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Article | November 30, 2002
New bagger's a boon to ConAgra
New four-corner-sealed vf/f/s bagger with transverse zipper technology offers dependability as well as materials savings for major international food manufacturer.
Another benefit of the new baggers, says Thorpe, is that they are continuous-motion machines. Zipper application upstream from the forming collar is a discrete activity that requires a momentary pause in the flow-through of the flexible film that becomes the package. But as the flexible film feeds through the forming collar, the fin-seal tools, and sealing jaws that make the top and bottom seals on the bag, it is a continuous-motion operation. This is important because an intermittent-motion machine wouldn’t give ConAgra the speeds it requires. What those speeds are is considered proprietary.
Two new vertical form/fill/seal systems at ConAgra Foods’ Hastings, NE, plant bring unusual flexibility to the way the firm packages IQF meatballs and chicken tenders. Since the new equipment was installed about six months ago, ConAgra can now produce either pillow-style packages or a four-corner-sealed stand-up bag with a reclosable zipper feature. Perhaps best of all, changeover from one bag style to the other is minimal.Both bagging systems consist of three key components. At the top is a 14-bucket radial combination weigher. This unit feeds a four-corner-seal vf/f/s system that is equipped with a transverse zipper applicator.Learn about packaging innovation at The Packaging Conference in Orlando, February 3-5, 2014To ensure fast changeover from pillow-style to stand-up bags, the machine designers included touch screen access to a PLC so that operators can easily scroll through a menu of preset bag-making parameters. Quick-change sealing jaws and forming tubes are also a huge help as they allow ConAgra to keep changeover times to a minimum.“One of the beauties of this system is that it was designed for easy changeovers,” says ConAgra director of packaging engineering Chris Thorpe. “Between the way we set up the recipes on the touch screen and the simplicity of the quick-change jaws and tubes, any operator can make the conversions back and forth.”Film used by ConAgra to make the bags is opaque nylon/polyethylene with flexo printing in eight colors. Shown here is a 16-oz bag, but other sizes can be made.“This zipper system has larger flanges than most,” Thorpe says. “So if the zipper is out of position a little bit, or even quite a bit, the machine will still make a good bag.” That cuts down on the number of bags that must be rejected, which in turn means less wasted material and reduced cost.Continuous motion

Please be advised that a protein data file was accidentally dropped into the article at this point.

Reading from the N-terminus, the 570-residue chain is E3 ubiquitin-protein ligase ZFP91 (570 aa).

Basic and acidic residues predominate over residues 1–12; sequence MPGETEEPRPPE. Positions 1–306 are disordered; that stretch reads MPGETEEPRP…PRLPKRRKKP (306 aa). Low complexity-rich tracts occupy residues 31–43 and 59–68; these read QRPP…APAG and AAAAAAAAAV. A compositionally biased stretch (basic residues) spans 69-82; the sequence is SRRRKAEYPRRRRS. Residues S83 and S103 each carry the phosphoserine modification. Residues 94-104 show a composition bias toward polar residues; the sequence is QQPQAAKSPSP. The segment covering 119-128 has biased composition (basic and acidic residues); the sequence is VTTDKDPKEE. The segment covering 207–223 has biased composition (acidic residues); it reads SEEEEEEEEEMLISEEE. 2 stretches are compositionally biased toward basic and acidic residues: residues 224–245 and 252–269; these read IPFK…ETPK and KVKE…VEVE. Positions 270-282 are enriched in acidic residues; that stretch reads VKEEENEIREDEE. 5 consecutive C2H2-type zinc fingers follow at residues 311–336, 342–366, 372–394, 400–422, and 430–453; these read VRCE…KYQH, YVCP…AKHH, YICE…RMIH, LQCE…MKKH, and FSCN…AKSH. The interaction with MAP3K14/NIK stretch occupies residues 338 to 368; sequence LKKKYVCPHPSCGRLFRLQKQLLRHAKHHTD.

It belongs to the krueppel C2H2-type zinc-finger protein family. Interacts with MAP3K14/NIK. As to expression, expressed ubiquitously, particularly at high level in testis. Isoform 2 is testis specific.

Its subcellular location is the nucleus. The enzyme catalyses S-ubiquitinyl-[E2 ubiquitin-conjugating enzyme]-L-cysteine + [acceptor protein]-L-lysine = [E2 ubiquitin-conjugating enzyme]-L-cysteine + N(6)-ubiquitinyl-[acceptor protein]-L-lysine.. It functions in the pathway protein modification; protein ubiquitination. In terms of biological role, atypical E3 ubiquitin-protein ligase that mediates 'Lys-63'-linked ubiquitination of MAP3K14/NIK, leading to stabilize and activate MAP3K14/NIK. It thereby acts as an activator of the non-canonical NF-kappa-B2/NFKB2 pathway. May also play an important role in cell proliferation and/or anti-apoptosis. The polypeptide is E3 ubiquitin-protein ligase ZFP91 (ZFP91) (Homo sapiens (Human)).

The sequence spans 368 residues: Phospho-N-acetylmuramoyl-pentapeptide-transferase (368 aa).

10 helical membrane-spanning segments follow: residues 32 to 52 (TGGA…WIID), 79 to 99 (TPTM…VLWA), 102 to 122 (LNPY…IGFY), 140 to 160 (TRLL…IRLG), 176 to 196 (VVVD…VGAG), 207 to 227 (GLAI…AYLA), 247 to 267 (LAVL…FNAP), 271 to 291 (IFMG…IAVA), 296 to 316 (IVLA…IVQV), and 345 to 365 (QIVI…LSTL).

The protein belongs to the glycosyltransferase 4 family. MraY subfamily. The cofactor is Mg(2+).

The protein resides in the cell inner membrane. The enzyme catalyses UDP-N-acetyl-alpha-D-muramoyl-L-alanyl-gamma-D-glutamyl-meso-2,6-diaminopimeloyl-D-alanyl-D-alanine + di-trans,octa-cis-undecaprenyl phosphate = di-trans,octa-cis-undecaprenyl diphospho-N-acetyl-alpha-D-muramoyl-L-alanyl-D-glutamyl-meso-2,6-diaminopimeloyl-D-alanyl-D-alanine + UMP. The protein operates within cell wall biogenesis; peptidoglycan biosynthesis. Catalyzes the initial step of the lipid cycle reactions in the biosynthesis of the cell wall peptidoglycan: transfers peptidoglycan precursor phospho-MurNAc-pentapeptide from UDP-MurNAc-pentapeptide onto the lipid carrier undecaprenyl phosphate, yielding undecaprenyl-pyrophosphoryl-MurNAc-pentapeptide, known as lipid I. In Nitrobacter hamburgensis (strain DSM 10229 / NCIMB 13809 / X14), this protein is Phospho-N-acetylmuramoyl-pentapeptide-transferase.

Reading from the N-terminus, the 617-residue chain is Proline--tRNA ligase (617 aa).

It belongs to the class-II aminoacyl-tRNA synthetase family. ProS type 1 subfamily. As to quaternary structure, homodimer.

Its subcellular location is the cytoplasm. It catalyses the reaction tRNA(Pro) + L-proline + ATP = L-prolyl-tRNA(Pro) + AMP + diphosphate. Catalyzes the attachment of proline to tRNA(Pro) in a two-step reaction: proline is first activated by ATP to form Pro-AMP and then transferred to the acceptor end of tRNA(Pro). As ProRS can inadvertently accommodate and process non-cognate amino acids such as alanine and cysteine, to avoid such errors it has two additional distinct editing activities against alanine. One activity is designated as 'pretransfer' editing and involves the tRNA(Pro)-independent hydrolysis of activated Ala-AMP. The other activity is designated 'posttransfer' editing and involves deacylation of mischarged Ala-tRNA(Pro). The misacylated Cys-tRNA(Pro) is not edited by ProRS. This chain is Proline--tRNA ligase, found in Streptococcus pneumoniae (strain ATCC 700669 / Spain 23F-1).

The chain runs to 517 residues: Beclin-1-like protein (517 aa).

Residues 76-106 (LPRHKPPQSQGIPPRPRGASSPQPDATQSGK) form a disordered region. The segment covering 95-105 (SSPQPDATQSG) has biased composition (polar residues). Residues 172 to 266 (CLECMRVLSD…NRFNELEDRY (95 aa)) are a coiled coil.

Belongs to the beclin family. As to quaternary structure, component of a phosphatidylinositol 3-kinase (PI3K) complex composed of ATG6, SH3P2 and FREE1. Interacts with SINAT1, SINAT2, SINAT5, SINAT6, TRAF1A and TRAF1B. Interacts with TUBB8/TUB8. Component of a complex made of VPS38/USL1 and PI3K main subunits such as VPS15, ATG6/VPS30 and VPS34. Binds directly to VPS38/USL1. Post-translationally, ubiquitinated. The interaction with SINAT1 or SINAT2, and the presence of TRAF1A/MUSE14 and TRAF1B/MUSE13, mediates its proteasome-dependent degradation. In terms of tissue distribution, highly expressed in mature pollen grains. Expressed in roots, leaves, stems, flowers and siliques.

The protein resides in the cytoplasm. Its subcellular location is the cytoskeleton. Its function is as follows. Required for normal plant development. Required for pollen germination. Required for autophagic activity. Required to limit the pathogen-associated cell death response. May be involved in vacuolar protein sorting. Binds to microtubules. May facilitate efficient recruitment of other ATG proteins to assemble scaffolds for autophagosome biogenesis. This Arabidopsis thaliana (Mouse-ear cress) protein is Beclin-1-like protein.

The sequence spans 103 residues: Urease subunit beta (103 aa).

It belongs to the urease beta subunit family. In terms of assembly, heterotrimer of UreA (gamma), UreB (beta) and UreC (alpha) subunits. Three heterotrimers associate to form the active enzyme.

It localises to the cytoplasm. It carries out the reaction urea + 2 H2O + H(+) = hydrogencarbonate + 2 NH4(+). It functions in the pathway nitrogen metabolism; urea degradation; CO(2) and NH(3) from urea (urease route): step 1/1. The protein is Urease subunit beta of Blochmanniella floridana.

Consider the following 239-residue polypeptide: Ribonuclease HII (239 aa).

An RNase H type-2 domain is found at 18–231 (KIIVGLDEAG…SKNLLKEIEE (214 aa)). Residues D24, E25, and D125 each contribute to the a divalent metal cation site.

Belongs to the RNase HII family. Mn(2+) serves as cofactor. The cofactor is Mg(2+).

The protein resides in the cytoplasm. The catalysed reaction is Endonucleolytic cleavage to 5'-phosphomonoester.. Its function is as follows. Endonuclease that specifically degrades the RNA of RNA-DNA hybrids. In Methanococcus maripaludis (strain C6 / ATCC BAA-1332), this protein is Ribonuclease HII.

The application of the roll-fed zipper material takes place between the unwind stand that holds the bag material and the forming collar on the bagging machine. First, the zipper is cut to length. The same tool then fuses each end and orients male and female halves to initiate the zipping action. This cut piece is held in a rotary device that rotates and positions the flange against the film so that a heat seal bar can close against a back-up bar to complete the seal of flange to film. At that moment, the rotary device releases the zipper.
Immediately following that action, the film—with a zipper applied in just the right spot—moves forward to the forming collar, through the fin-seal tools, and eventually into the filling/sealing area. Sealing jaws make horizontal cross seals to form the top of the finished bag and the bottom of the next one, and this, too, is done on a continuous-motion basis.
Also added to the bag just before it drops from the vf/f/s machine is a perforation. Consumers are instructed to tear away a tamper-evident tear strip at the top of the bag at this perforation. By doing so, they expose the zipper reclosure feature.
“The bags look great,” says Thorpe. —ALR/PR
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